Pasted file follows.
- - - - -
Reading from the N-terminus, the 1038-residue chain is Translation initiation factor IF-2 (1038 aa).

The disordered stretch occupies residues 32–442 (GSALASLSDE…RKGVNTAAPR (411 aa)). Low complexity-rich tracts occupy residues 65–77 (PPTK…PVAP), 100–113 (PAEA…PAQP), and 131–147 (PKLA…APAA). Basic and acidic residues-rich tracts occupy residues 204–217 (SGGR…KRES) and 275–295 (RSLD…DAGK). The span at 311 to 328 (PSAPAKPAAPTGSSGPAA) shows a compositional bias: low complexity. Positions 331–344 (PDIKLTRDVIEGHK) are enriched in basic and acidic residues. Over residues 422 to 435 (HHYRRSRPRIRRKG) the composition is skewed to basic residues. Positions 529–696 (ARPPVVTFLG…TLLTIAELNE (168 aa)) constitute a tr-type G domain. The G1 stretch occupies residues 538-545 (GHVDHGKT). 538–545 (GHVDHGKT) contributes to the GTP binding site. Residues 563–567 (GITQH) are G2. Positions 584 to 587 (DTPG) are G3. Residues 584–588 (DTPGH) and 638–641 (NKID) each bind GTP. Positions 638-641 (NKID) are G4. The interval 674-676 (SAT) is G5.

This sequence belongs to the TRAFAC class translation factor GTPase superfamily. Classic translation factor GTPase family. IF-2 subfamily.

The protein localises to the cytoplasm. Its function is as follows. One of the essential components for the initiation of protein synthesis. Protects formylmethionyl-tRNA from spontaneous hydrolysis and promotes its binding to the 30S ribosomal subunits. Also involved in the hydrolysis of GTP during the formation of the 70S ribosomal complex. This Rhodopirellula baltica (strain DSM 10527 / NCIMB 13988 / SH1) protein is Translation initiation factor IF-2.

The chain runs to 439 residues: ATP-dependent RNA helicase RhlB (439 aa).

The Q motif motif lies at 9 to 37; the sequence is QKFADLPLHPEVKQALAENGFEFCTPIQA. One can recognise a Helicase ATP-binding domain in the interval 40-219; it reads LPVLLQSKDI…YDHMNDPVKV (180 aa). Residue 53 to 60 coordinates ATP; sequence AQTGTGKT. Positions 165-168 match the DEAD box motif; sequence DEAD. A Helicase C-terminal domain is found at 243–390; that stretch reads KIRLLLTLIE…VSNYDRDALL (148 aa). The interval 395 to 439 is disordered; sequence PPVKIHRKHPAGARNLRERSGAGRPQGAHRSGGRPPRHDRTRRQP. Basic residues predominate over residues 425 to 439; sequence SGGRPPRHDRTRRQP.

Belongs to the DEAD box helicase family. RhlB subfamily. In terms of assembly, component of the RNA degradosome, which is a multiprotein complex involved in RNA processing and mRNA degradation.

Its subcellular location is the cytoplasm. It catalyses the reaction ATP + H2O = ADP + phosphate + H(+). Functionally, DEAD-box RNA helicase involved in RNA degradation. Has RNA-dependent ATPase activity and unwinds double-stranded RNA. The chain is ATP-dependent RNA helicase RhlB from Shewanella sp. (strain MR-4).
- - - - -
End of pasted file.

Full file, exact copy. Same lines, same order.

Reading from the N-terminus, the 1038-residue chain is Translation initiation factor IF-2 (1038 aa).

The disordered stretch occupies residues 32–442 (GSALASLSDE…RKGVNTAAPR (411 aa)). Low complexity-rich tracts occupy residues 65–77 (PPTK…PVAP), 100–113 (PAEA…PAQP), and 131–147 (PKLA…APAA). Basic and acidic residues-rich tracts occupy residues 204–217 (SGGR…KRES) and 275–295 (RSLD…DAGK). The span at 311 to 328 (PSAPAKPAAPTGSSGPAA) shows a compositional bias: low complexity. Positions 331–344 (PDIKLTRDVIEGHK) are enriched in basic and acidic residues. Over residues 422 to 435 (HHYRRSRPRIRRKG) the composition is skewed to basic residues. Positions 529–696 (ARPPVVTFLG…TLLTIAELNE (168 aa)) constitute a tr-type G domain. The G1 stretch occupies residues 538-545 (GHVDHGKT). 538–545 (GHVDHGKT) contributes to the GTP binding site. Residues 563–567 (GITQH) are G2. Positions 584 to 587 (DTPG) are G3. Residues 584–588 (DTPGH) and 638–641 (NKID) each bind GTP. Positions 638-641 (NKID) are G4. The interval 674-676 (SAT) is G5.

This sequence belongs to the TRAFAC class translation factor GTPase superfamily. Classic translation factor GTPase family. IF-2 subfamily.

The protein localises to the cytoplasm. Its function is as follows. One of the essential components for the initiation of protein synthesis. Protects formylmethionyl-tRNA from spontaneous hydrolysis and promotes its binding to the 30S ribosomal subunits. Also involved in the hydrolysis of GTP during the formation of the 70S ribosomal complex. This Rhodopirellula baltica (strain DSM 10527 / NCIMB 13988 / SH1) protein is Translation initiation factor IF-2.

The chain runs to 439 residues: ATP-dependent RNA helicase RhlB (439 aa).

The Q motif motif lies at 9 to 37; the sequence is QKFADLPLHPEVKQALAENGFEFCTPIQA. One can recognise a Helicase ATP-binding domain in the interval 40-219; it reads LPVLLQSKDI…YDHMNDPVKV (180 aa). Residue 53 to 60 coordinates ATP; sequence AQTGTGKT. Positions 165-168 match the DEAD box motif; sequence DEAD. A Helicase C-terminal domain is found at 243–390; that stretch reads KIRLLLTLIE…VSNYDRDALL (148 aa). The interval 395 to 439 is disordered; sequence PPVKIHRKHPAGARNLRERSGAGRPQGAHRSGGRPPRHDRTRRQP. Basic residues predominate over residues 425 to 439; sequence SGGRPPRHDRTRRQP.

Belongs to the DEAD box helicase family. RhlB subfamily. In terms of assembly, component of the RNA degradosome, which is a multiprotein complex involved in RNA processing and mRNA degradation.

Its subcellular location is the cytoplasm. It catalyses the reaction ATP + H2O = ADP + phosphate + H(+). Functionally, DEAD-box RNA helicase involved in RNA degradation. Has RNA-dependent ATPase activity and unwinds double-stranded RNA. The chain is ATP-dependent RNA helicase RhlB from Shewanella sp. (strain MR-4).